29 July 2021
Elderly

A new covenant between young and old

Liturgy in St. Peter's for the first World Day of Grandparents and the Elderly

For many of the 2,000 elderly people present in St. Peter's last Sunday, celebrating the first World Day of Grandparents and the Elderly was the first opportunity for them to leave the forced isolation they have been living in since March 2020.

The joy of being able to do this for such a special celebration was evident on their faces.

The liturgy, which the Pope was unable to personally attend because still recovering, was presided over by Msgr. Fisichella and concelebrated by Card. Farrell, Prefect of the Dicastery for the Laity, Family and Life, and Card. De Donatis. It was a celebration of the covenant between young and old, as the Holy Father emphasized in the homily that he prepared for the occasion and that was read by Msgr. Fisichella: “Today, we need a new covenant between young and old. We need to share the treasure of life, to dream together, to overcome conflicts between generations and to prepare a future for everyone. Without such a covenantal sharing of life, dreams and future, we risk dying of hunger, as broken relationships, loneliness, selfishness and the forces of disintegration gradually increase. In our societies, we have frequently surrendered to the notion of “every man for himself”. But this is deadly!” 

No one alone can save him/herself, neither the young, nor, even less so, the elderly, and this is why it is necessary to look at them with a new gaze, a contemplative one as the Pope defined it: “Grandparents and the elderly are not leftovers from life, scraps to be discarded. They are precious pieces of bread left on the table of life that can still nourish us with a fragrance that we have lost, “the fragrance […] of memory”.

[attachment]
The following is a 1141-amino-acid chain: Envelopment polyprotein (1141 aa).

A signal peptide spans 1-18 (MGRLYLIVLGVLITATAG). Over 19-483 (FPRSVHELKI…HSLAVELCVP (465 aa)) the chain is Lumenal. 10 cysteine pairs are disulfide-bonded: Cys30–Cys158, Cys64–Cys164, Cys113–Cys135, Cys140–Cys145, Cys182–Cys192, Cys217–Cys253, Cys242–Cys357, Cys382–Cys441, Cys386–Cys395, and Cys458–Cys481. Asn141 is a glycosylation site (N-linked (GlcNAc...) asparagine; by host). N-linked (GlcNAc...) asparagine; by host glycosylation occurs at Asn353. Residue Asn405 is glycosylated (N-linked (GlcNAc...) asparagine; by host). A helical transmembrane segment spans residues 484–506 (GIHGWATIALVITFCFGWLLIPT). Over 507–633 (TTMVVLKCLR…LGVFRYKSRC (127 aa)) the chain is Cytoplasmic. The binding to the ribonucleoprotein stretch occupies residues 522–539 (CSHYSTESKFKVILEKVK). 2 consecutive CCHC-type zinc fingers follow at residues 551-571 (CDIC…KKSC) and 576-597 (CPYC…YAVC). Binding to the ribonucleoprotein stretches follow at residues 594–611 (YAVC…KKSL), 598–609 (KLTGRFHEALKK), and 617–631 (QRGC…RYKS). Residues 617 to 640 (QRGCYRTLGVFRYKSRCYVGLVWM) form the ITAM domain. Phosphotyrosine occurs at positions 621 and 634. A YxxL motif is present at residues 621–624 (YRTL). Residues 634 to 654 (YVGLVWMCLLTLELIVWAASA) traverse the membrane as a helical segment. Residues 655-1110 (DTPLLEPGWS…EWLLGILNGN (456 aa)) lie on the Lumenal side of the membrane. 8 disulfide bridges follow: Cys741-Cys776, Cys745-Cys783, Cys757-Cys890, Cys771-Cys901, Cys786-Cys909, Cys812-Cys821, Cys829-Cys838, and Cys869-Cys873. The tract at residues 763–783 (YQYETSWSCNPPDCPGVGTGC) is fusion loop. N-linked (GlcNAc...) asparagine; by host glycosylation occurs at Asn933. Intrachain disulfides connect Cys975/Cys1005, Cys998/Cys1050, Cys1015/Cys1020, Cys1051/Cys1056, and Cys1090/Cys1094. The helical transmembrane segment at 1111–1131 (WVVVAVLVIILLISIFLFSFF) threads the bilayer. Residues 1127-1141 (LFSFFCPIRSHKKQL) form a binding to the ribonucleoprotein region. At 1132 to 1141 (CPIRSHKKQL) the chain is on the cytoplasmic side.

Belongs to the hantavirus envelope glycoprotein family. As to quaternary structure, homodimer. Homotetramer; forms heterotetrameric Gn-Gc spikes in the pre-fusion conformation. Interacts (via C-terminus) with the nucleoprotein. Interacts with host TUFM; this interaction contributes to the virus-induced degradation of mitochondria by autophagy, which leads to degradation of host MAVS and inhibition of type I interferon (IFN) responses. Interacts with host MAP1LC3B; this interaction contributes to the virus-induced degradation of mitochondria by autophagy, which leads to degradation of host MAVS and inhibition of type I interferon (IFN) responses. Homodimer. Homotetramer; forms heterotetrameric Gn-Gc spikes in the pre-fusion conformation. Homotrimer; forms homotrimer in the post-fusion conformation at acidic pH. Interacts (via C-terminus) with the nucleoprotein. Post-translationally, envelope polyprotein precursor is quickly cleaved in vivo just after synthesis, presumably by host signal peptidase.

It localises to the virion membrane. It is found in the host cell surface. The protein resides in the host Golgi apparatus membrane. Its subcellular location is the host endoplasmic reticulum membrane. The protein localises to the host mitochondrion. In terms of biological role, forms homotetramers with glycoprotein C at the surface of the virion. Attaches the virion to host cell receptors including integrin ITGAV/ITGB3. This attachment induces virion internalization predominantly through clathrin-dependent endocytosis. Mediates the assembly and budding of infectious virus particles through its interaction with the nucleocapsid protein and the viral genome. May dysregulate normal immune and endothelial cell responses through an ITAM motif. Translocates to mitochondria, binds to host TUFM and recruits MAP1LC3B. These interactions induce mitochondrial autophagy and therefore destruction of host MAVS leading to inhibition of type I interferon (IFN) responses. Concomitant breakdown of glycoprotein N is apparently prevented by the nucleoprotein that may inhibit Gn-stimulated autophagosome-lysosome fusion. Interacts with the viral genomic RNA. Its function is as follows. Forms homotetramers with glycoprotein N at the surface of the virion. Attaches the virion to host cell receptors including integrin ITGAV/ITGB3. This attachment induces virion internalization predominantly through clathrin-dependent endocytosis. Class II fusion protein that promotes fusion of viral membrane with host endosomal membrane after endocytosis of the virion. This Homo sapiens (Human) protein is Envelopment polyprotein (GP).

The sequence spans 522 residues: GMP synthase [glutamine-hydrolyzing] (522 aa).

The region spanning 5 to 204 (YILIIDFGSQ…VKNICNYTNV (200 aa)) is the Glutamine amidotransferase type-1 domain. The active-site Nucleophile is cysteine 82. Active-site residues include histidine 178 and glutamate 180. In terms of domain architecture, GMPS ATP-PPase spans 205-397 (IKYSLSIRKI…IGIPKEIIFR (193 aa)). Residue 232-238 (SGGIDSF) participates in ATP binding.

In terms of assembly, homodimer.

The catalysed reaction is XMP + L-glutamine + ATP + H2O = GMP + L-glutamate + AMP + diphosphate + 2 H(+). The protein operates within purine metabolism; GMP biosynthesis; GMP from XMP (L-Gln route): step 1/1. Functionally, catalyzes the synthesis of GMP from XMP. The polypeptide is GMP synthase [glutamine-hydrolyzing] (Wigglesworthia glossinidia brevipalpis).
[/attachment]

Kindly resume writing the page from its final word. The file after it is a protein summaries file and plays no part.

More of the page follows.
Let us not lose the memory preserved by the elderly, for we are children of that history, and without roots, we will wither.

They protected us as we grew, and now it is up to us to protect their lives, to alleviate their difficulties, to attend to their needs and to ensure that they are helped in daily life and not feel alone.  Let us ask ourselves: “Have I visited my grandparents, my elderly relatives, the older people in my neighbourhood? Have I listened to them? Have I spent time with them?” Let us protect them, so that nothing of their lives and dreams may be lost. May we never regret that we were insufficiently attentive to those who loved us and gave us life.”

In his message for the Day, Pope Francis had entrusted the elderly with the task of becoming intercessors and protecting the world with prayer and, for this reason, at the end of the celebration - symbolically - five elderly people, from the five continents, turned, together with the celebrants, in prayer to the Virgin.

Upon leaving the Basilica, as a further sign of the alliance between generations, some children and young people distributed a flower and the message that Card.  Farrell had given to them on behalf of the Holy Father to the grandparents and elderly present.